Gauthier Soho becomes latest high-end eatery to cut work hours
NEWS, January 11, 2016
Overall Value
4.5
out of 5
Food 
Service 
Ambience 
4.5
£65
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Gauthier Soho, 21 Romilly St, London, W1D 5AF

gauthierJust days after Claude Bosi’s Mayfair foodie temple, Hibiscus, cut its opening hours in order to give staff more time off and improve consistency, another of London’s top dining destinations followed suit. Gauthier Soho, Alex Gauthier’s “beautiful, plush and quiet” Georgian townhouse which just “oozes romance and decadence”, has done away with Monday dinner service. This means the restaurant will be closed on Sundays and Mondays, effectively giving staff a weekend off.

Hibiscus meanwhile cut Tuesday and Wednesday lunch services. It is now open for lunch on Thursday, Friday and Saturday, and for dinner from Tuesday to Saturday.

In December 2015 Scottish chef Tom Kitchin followed in the footsteps of fellow restaurateurs by cutting staff hours to improve employees’ quality of life. His Edinburgh restaurants the The Kitchin and The Castle Terrace now close for a week every three months to give staff time off, thereby retaining talent for longer and hopefully bolstering the consistency of operations, as well as improving working conditions.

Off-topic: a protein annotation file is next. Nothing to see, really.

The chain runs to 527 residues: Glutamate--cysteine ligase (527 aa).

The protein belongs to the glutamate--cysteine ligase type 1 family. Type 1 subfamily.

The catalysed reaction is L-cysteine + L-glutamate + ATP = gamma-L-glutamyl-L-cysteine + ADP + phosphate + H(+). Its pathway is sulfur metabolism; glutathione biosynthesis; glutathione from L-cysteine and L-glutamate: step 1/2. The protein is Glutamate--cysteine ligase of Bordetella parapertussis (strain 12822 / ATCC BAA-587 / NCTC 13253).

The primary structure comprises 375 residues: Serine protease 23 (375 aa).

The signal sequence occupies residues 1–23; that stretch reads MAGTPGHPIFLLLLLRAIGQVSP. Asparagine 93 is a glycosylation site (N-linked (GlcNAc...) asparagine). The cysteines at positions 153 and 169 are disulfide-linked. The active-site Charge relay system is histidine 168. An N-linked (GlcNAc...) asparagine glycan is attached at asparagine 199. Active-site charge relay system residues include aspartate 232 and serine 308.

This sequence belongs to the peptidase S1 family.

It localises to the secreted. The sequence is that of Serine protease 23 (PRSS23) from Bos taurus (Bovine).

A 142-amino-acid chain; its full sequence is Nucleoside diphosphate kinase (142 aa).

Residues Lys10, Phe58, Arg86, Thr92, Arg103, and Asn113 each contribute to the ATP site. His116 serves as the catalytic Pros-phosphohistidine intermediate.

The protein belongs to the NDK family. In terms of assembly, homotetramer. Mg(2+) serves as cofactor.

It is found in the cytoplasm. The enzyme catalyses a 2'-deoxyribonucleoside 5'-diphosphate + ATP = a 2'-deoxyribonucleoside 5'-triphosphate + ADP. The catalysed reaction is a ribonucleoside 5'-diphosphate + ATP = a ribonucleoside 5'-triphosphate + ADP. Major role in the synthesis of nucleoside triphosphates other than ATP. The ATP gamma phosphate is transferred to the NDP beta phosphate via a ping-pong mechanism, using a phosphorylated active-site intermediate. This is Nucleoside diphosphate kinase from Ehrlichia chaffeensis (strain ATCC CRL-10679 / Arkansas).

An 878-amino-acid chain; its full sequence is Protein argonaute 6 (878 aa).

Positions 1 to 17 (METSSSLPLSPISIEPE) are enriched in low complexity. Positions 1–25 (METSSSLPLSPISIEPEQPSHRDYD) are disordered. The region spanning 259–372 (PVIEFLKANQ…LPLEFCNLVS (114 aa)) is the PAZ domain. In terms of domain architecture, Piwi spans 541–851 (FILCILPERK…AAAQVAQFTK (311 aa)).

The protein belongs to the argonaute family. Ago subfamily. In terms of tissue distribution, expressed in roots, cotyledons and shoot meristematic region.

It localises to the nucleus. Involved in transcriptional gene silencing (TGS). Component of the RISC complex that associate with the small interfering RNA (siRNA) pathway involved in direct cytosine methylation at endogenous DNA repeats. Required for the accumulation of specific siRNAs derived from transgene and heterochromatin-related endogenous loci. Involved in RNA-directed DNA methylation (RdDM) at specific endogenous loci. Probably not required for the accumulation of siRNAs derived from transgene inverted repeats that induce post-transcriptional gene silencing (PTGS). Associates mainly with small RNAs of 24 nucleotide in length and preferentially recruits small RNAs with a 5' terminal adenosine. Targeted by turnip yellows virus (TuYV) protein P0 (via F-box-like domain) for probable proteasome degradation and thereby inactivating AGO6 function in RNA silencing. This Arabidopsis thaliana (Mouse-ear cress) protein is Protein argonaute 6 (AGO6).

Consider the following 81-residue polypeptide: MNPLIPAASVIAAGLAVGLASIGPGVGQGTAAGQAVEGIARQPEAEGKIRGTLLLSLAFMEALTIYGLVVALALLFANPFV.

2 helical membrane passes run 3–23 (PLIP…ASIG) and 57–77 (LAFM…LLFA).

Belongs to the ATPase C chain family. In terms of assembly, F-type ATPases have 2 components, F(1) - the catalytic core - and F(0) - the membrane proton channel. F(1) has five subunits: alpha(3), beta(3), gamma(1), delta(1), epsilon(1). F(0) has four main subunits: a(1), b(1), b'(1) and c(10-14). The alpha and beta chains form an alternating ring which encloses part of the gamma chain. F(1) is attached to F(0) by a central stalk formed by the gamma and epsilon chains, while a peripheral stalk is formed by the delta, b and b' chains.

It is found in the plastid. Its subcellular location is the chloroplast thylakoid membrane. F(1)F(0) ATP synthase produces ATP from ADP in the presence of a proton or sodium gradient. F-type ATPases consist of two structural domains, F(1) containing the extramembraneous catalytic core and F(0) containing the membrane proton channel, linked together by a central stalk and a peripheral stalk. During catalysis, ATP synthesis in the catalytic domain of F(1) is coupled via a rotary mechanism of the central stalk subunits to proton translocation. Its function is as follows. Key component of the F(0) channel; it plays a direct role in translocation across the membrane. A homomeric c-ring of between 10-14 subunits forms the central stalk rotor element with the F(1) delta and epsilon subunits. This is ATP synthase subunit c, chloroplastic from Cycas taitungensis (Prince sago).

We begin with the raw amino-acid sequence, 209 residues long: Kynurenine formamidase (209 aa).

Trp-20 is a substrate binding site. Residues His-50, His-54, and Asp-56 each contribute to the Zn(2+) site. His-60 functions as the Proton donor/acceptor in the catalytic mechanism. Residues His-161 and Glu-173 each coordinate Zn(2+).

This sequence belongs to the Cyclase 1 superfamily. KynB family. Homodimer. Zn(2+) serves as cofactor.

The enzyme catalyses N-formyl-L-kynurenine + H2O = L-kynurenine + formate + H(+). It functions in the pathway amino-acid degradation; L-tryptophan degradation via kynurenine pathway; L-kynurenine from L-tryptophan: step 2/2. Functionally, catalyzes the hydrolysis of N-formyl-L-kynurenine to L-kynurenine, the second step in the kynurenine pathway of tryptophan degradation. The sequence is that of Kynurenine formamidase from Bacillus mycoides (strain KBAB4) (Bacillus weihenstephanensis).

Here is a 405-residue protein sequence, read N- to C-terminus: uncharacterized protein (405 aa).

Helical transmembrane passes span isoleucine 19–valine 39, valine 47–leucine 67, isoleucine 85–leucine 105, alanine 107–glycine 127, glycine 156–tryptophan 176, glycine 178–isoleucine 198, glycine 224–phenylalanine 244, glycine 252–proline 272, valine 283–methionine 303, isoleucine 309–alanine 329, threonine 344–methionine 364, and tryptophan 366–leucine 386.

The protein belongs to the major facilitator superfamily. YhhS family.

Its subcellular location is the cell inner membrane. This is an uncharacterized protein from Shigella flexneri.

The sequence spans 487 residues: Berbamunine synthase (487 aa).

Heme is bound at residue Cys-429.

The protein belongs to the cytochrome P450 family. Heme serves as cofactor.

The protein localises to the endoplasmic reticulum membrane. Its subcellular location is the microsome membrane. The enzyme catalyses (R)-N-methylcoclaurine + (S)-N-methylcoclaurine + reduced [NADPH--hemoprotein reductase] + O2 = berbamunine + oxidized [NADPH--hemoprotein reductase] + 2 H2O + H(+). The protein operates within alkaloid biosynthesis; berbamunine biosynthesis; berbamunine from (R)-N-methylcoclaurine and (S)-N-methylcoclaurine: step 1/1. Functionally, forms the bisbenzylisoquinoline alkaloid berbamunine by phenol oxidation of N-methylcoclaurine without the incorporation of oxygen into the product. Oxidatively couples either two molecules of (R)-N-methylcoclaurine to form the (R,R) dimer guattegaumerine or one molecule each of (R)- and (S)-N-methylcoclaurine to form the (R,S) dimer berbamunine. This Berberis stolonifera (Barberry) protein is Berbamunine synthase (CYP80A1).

These two highly-regarded restaurants are the latest in a growing number of destination dining establishments to announce a decrease in staff hours in order to promote a better work/life balance for chefs and other industry workers – jobs that typically carry long hours in a high-stress environment.

In November Michel Roux announced that he was doing away with normal service at Mayfair’s legendary Le Gavroche on Mondays. Instead the dining room will be available for private events and pop-ups, the first of which will begin in January 2016. Part of the reason for the switch-up was to allow staff increased time away from their jobs.

And in the summer of 2015 the chef behind the Sunday Times’s Top UK restaurant, Sat Bains, told how he cut staff hours (without a cut in wages) to promote not just a better quality of life, but also to encourage employees to stay in their jobs. This was swiftly followed by announcements from Hedone and Raby Hunt, who did away with weekday lunches.

In an industry that traditionally has a high turnover of staff, and is notorious for poor working conditions in some quarters, it is great to see respected restaurateurs and chefs leading the charge for better quality of life on behalf of their employees.

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